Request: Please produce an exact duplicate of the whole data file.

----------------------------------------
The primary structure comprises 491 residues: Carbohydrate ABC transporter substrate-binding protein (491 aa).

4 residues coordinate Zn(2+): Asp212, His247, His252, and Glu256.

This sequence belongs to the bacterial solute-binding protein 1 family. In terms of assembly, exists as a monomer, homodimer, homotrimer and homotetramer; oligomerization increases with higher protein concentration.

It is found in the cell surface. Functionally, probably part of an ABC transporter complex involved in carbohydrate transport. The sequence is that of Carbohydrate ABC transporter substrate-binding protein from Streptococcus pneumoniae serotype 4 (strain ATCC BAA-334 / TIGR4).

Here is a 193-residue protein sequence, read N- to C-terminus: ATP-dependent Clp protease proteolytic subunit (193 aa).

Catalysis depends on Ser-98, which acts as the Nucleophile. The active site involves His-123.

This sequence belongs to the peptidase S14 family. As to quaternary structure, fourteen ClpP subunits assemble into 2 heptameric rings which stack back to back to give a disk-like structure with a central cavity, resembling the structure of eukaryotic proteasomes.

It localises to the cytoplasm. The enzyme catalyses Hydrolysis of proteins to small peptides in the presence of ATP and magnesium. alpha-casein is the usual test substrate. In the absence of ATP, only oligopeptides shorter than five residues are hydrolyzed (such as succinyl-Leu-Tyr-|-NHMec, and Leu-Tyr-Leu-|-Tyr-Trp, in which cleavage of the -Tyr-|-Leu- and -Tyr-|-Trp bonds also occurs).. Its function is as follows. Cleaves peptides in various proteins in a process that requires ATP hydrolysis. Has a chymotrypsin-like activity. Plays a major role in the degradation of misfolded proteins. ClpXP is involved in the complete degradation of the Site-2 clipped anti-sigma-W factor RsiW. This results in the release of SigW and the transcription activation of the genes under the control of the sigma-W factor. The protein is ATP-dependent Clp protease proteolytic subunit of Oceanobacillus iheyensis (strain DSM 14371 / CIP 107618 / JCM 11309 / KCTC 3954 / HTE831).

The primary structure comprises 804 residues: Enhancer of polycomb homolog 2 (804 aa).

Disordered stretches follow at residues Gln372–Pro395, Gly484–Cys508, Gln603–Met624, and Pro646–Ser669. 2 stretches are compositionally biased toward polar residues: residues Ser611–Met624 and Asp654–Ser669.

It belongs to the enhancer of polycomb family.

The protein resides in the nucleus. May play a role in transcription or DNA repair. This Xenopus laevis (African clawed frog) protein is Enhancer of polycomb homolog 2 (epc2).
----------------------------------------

The primary structure comprises 491 residues: Carbohydrate ABC transporter substrate-binding protein (491 aa).

4 residues coordinate Zn(2+): Asp212, His247, His252, and Glu256.

This sequence belongs to the bacterial solute-binding protein 1 family. In terms of assembly, exists as a monomer, homodimer, homotrimer and homotetramer; oligomerization increases with higher protein concentration.

It is found in the cell surface. Functionally, probably part of an ABC transporter complex involved in carbohydrate transport. The sequence is that of Carbohydrate ABC transporter substrate-binding protein from Streptococcus pneumoniae serotype 4 (strain ATCC BAA-334 / TIGR4).

Here is a 193-residue protein sequence, read N- to C-terminus: ATP-dependent Clp protease proteolytic subunit (193 aa).

Catalysis depends on Ser-98, which acts as the Nucleophile. The active site involves His-123.

This sequence belongs to the peptidase S14 family. As to quaternary structure, fourteen ClpP subunits assemble into 2 heptameric rings which stack back to back to give a disk-like structure with a central cavity, resembling the structure of eukaryotic proteasomes.

It localises to the cytoplasm. The enzyme catalyses Hydrolysis of proteins to small peptides in the presence of ATP and magnesium. alpha-casein is the usual test substrate. In the absence of ATP, only oligopeptides shorter than five residues are hydrolyzed (such as succinyl-Leu-Tyr-|-NHMec, and Leu-Tyr-Leu-|-Tyr-Trp, in which cleavage of the -Tyr-|-Leu- and -Tyr-|-Trp bonds also occurs).. Its function is as follows. Cleaves peptides in various proteins in a process that requires ATP hydrolysis. Has a chymotrypsin-like activity. Plays a major role in the degradation of misfolded proteins. ClpXP is involved in the complete degradation of the Site-2 clipped anti-sigma-W factor RsiW. This results in the release of SigW and the transcription activation of the genes under the control of the sigma-W factor. The protein is ATP-dependent Clp protease proteolytic subunit of Oceanobacillus iheyensis (strain DSM 14371 / CIP 107618 / JCM 11309 / KCTC 3954 / HTE831).

The primary structure comprises 804 residues: Enhancer of polycomb homolog 2 (804 aa).

Disordered stretches follow at residues Gln372–Pro395, Gly484–Cys508, Gln603–Met624, and Pro646–Ser669. 2 stretches are compositionally biased toward polar residues: residues Ser611–Met624 and Asp654–Ser669.

It belongs to the enhancer of polycomb family.

The protein resides in the nucleus. May play a role in transcription or DNA repair. This Xenopus laevis (African clawed frog) protein is Enhancer of polycomb homolog 2 (epc2).